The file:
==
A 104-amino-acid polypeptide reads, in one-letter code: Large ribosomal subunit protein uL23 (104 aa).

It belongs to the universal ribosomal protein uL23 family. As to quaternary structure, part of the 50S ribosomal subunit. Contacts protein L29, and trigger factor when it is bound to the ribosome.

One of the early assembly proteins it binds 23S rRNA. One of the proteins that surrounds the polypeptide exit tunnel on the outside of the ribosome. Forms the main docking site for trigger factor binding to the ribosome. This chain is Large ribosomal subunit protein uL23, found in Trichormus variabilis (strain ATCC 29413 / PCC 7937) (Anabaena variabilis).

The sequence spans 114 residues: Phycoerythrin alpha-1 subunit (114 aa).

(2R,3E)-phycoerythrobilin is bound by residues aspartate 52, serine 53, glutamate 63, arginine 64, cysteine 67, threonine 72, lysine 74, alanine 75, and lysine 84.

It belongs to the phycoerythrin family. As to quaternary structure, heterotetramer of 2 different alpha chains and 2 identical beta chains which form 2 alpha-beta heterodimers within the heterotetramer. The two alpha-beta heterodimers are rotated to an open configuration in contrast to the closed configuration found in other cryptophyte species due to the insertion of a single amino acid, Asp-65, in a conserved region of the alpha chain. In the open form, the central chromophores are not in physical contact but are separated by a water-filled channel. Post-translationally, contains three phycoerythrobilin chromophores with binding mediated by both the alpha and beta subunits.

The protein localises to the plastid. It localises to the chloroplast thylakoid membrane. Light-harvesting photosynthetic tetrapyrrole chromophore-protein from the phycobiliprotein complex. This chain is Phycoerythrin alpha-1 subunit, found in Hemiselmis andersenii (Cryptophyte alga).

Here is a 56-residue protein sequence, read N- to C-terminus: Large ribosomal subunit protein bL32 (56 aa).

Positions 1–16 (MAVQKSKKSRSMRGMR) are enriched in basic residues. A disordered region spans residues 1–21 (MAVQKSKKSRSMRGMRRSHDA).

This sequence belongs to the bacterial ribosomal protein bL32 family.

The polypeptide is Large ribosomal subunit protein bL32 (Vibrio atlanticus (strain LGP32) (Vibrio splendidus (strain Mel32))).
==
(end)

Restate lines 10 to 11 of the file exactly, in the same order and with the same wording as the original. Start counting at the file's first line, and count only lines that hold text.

This sequence belongs to the bacterial ribosomal protein bL32 family.

The polypeptide is Large ribosomal subunit protein bL32 (Vibrio atlanticus (strain LGP32) (Vibrio splendidus (strain Mel32))).